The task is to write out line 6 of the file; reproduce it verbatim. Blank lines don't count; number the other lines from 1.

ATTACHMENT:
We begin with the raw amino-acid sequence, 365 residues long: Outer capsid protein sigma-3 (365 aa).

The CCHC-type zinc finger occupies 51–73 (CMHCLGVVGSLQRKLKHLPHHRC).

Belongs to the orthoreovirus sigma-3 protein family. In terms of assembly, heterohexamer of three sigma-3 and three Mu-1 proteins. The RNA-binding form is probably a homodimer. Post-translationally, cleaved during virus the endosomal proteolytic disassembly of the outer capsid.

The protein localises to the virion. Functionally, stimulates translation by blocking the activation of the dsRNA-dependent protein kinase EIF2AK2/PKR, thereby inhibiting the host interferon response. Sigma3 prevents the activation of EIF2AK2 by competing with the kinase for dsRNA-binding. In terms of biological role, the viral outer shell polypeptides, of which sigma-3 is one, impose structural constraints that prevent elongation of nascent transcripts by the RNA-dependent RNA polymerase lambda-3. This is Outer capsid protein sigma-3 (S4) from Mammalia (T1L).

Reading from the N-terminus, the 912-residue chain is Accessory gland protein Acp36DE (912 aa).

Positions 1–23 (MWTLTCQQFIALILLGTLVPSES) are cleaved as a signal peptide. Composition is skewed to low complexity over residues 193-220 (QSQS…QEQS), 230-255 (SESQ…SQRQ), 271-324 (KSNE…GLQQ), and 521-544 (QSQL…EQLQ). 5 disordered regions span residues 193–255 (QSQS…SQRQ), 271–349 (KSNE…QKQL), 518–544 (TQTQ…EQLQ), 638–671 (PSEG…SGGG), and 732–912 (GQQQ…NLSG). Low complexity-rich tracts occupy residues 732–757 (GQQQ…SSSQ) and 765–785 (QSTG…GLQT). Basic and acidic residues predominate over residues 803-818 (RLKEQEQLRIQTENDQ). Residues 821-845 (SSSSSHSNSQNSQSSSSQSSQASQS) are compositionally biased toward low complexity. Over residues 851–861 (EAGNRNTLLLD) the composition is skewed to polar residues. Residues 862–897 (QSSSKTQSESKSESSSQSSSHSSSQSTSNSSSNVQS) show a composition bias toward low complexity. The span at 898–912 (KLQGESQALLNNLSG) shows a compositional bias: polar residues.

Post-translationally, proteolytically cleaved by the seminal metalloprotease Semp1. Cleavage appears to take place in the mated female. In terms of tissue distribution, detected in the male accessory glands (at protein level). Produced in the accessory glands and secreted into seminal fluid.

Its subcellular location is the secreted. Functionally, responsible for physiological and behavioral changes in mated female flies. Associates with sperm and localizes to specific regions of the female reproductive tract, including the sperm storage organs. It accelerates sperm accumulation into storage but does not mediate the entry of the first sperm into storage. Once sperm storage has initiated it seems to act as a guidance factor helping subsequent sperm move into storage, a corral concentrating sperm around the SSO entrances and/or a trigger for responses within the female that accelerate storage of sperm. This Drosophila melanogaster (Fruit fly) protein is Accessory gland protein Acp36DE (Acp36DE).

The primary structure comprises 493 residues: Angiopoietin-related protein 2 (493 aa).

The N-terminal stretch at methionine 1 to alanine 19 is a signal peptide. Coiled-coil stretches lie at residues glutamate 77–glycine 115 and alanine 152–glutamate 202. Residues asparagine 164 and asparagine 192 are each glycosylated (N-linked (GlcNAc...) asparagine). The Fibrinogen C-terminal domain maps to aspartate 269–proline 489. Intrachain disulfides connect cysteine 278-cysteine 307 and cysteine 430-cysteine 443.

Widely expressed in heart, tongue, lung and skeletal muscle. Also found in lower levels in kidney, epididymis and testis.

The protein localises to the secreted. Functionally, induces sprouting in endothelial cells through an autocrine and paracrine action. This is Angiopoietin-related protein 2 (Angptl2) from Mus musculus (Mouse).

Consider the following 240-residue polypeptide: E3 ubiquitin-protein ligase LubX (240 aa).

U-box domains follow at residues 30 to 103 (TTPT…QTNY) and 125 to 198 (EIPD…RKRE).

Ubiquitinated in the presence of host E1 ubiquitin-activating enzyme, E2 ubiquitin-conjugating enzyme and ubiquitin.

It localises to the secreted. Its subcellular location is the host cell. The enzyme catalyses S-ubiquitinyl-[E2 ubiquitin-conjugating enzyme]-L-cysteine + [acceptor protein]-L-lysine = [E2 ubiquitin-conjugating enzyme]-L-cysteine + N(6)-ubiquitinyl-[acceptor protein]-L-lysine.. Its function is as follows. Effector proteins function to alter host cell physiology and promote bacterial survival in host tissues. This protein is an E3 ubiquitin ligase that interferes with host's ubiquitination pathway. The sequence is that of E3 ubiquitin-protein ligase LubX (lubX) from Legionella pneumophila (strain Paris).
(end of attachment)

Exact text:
Positions 1–23 (MWTLTCQQFIALILLGTLVPSES) are cleaved as a signal peptide. Composition is skewed to low complexity over residues 193-220 (QSQS…QEQS), 230-255 (SESQ…SQRQ), 271-324 (KSNE…GLQQ), and 521-544 (QSQL…EQLQ). 5 disordered regions span residues 193–255 (QSQS…SQRQ), 271–349 (KSNE…QKQL), 518–544 (TQTQ…EQLQ), 638–671 (PSEG…SGGG), and 732–912 (GQQQ…NLSG). Low complexity-rich tracts occupy residues 732–757 (GQQQ…SSSQ) and 765–785 (QSTG…GLQT). Basic and acidic residues predominate over residues 803-818 (RLKEQEQLRIQTENDQ). Residues 821-845 (SSSSSHSNSQNSQSSSSQSSQASQS) are compositionally biased toward low complexity. Over residues 851–861 (EAGNRNTLLLD) the composition is skewed to polar residues. Residues 862–897 (QSSSKTQSESKSESSSQSSSHSSSQSTSNSSSNVQS) show a composition bias toward low complexity. The span at 898–912 (KLQGESQALLNNLSG) shows a compositional bias: polar residues.